Restaurants have unique risks that create some interesting exposures. Depending on the size and services a restaurant may offer, there are different insurance products that the restaurant may consider purchasing.
If a customer trips and falls or even if a customer spills hot coffee on herself (review of famous McDonald's case here); liability insurance would pay for such a claim. Other claims include: choking, food poisoning, burns, etc.
Quick savings tip: To save on restaurant liability insurance, it's possible to find companies that rate on square footage instead of sales. If you are a smaller restaurant that has a high volume of sales, then you could be paying too much.
|Don't let restaurant insurance upset your stomach|
This is insurance for your equipment, improvements, and building if you own it. If you are a tenant, then you need to review your lease to see what you are responsible for in case of a loss. For example, maybe the last tenant installed a kitchen, but the lease may still state that the only thing the owner is responsible for is the four outside walls. If there is a total loss, you will have to pay to create an entirely new kitchen.
Quick savings tip: It is often less expensive to rate tenant improvements and restaurant equipment (anything bolted down) separately from business personal property. That way you get the building rate instead of the rate for the things that can be stolen easily.
If your restaurant has to shut down due to a fire or a covered loss, you need this coverage to cover your costs and to pay you what you would have made (minus expenses that you don't incur during the loss such as payroll). It's important to have at least 12 months coverage, but 18 or 24 months is ideal. In case of a total loss, you may need to wait for building permits, construction delays, and negotiations with the insurance companies to be settled. For more info on this business interruption, see this blog I wrote on it.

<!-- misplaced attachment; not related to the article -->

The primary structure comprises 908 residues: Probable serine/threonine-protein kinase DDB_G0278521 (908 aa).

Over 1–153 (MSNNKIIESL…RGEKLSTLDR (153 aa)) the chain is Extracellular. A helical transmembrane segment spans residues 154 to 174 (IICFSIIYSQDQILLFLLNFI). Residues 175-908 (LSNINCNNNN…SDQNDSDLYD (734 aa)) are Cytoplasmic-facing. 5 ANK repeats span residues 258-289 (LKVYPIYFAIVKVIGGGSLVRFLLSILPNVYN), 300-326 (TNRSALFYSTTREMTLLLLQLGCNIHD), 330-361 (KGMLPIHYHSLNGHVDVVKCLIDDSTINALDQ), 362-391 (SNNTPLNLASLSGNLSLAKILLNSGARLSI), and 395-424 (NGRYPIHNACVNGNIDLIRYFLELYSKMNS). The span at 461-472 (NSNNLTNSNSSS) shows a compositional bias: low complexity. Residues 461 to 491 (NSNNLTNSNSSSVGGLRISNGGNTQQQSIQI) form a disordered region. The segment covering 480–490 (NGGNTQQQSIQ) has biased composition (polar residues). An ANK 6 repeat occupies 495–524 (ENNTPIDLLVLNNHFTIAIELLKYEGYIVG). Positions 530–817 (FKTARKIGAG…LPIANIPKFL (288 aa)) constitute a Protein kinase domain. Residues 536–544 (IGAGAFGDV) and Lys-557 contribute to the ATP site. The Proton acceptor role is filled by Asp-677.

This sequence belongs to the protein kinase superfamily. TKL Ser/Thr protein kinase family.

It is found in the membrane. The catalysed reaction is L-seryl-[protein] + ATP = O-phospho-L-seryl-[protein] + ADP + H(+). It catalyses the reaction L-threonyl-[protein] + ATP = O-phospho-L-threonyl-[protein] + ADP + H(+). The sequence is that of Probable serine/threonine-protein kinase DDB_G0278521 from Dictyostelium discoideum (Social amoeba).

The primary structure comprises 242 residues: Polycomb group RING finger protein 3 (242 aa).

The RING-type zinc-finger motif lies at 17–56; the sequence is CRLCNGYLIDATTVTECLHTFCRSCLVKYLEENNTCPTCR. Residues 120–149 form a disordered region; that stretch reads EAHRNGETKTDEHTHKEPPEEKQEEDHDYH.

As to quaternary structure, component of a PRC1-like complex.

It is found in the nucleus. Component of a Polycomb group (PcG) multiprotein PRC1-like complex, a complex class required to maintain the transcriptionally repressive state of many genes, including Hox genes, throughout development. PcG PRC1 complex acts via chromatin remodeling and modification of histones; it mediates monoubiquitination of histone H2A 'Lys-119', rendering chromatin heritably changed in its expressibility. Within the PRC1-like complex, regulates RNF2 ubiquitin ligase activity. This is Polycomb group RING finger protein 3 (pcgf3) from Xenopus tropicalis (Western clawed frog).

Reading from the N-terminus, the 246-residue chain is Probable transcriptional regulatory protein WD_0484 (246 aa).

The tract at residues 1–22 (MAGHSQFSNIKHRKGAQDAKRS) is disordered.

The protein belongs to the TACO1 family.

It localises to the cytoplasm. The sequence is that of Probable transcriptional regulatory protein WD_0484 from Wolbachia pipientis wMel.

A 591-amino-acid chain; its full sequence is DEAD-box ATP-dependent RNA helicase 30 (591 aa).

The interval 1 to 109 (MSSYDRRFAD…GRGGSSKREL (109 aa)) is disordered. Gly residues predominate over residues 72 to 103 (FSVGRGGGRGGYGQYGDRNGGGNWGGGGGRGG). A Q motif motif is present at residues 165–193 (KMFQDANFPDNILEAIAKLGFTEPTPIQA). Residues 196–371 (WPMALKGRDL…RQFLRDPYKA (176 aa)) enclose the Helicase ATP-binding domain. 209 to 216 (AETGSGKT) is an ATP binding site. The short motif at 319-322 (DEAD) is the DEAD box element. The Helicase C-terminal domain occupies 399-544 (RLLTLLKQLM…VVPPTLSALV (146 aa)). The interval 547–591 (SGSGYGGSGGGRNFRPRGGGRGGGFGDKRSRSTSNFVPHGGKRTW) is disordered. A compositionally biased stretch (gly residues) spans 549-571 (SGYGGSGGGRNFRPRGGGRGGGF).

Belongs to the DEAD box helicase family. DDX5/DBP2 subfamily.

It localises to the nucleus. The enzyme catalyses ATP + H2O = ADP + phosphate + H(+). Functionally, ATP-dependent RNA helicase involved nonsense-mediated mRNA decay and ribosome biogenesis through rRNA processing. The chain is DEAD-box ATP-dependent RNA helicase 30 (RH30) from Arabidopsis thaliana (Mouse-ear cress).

Quick tip: Watch out for long delays in getting paid. Often policies will include a 72 hour waiting period before this coverage can take affect. Can you afford to lose three days of business? What if that's a Friday or Saturday night?
This coverage is mandated by California law, meaning you have to buy it even if you only have one employee. The premium is a percentage of total payroll. Restaurant premiums are currently between 2% - 6% based on the size, loss experience, and other discount factors. Click here for more information on workers' comp.
Quick savings tip: In California tips are excluded from workers' compensation, so make sure you don't add them to your payroll report.
Stay tuned for my next blog that will highlight some more advanced coverage for restaurants. Here are some examples of some other coverages that restaurants should think about including: sexual harassment, assault and battery, delivery driver coverage, and more.